New York City Police Commissioner Ray Kelly has warned the City Council that an anti-racial-profiling bill — expected to be voted upon Wednesday — could end the use of security cameras in high-crime neighborhoods and lead to an increase in crime.
"This would permit disparate-impact lawsuits not only against the practice of stop, question and frisk, but against any police activity, operation, policy or program, including the use of police cameras in your district as well as in New York City Housing Authority developments," Kelly said in a letter to the council.
"We have counted on you as a supporter of cameras in keeping public-housing developments and neighborhoods safe from crime, and we need your support for police cameras now more than ever," Kelly added, according to the New York Post
Kelly was concerned the bill would open police officers and the department up to a flood of lawsuits.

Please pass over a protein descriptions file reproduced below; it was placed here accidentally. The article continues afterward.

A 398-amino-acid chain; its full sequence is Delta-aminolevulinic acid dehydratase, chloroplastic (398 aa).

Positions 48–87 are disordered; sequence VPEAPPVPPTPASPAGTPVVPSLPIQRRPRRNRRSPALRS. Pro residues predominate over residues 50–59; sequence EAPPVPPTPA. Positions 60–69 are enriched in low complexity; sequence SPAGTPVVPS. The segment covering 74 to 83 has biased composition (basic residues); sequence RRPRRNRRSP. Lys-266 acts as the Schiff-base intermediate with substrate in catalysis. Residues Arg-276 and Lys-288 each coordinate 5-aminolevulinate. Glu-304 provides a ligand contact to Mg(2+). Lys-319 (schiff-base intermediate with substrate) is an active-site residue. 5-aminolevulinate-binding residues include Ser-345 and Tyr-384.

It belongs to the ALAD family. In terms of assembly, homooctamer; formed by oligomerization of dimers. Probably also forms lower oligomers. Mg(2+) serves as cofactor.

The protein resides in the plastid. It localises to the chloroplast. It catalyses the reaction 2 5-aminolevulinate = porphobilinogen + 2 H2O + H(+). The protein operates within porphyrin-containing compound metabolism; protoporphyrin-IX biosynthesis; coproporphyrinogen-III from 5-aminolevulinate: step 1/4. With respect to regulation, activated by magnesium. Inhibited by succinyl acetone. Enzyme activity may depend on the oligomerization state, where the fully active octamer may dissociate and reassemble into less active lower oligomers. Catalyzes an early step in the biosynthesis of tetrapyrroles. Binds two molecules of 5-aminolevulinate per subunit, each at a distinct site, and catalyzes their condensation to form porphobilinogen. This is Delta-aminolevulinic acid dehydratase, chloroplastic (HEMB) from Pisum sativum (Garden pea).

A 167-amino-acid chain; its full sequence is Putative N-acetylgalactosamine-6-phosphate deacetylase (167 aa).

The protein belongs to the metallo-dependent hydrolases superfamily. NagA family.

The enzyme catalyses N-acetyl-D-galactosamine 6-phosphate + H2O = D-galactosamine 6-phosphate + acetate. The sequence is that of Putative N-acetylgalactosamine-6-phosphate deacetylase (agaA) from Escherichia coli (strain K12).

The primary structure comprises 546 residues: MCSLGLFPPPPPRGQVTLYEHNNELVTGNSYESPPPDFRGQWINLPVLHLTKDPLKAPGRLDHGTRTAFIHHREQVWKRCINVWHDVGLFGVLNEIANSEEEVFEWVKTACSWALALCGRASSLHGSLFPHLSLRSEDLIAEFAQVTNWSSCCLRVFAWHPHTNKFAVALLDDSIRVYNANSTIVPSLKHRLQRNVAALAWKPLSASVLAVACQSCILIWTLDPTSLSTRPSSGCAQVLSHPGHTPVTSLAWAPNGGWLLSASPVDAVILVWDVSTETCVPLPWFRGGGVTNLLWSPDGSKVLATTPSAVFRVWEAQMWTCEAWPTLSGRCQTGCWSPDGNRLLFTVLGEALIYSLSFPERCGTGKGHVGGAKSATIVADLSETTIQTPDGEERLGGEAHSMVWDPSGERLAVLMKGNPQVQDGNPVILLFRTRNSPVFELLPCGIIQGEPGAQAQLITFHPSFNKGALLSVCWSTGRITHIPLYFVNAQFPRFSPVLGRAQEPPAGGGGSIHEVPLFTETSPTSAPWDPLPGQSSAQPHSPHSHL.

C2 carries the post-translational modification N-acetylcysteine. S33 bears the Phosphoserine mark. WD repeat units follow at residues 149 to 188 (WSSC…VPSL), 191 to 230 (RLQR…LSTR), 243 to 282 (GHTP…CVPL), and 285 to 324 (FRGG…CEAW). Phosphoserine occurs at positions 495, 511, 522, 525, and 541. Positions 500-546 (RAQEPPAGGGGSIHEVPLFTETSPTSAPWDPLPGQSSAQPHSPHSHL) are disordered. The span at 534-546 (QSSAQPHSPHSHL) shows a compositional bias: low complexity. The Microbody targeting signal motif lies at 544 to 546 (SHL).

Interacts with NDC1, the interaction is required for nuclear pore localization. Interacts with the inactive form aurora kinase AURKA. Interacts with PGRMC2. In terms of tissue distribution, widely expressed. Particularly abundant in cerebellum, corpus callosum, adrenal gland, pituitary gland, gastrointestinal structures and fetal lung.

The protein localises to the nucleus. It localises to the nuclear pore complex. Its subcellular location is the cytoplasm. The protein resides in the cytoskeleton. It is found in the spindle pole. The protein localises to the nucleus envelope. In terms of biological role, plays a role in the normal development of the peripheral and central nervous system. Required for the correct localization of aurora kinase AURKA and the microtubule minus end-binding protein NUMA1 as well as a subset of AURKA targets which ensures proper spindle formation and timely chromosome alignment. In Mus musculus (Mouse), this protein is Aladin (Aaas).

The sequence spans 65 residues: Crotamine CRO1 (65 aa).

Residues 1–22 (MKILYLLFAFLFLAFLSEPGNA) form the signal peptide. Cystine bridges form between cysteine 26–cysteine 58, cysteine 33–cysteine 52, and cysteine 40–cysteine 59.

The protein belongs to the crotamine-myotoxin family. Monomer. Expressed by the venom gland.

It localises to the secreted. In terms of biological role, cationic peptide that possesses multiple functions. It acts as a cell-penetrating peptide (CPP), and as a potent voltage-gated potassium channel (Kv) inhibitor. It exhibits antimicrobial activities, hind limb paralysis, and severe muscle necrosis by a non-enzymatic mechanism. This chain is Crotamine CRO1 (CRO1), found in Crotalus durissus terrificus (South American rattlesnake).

"The bill would allow virtually everyone in New York City to sue the Police Department and individual police officers over the entire range of law-enforcement functions they perform," Kelly said.
"Please help us keep this important crime-fighting tool available to the Police Department," he concluded. "Your action against this bill . . . will save lives."
Kelly has allies in Mayor Michael Bloomberg and the NYPD Captains Endowment Association Union President Roy Richter, who has been part of an ad campaign
against the proposed policy change.
The racial-profiling bill would keep police from using descriptions of suspects beyond the color of their clothing.
"It will ban cops from identifying a suspect's age, gender, color, or disability," Richter said, which could open cops to lawsuits if they do so and is why he thinks it is so dangerous.
The two Democratic councilmen from Brooklyn who co-sponsored the bill, Jumaane Williams and Brad Lander, argue that it amends the current, 2004 racial profiling-law, by adding the homeless and gay people to the protected demographic classes.
Williams supports the use of cameras by NYPD and says the department should be able to continue using them without racially profiling individuals.
"I have funded cameras in my district and I'm not going to put in a bill that would take away those cameras," Williams said.
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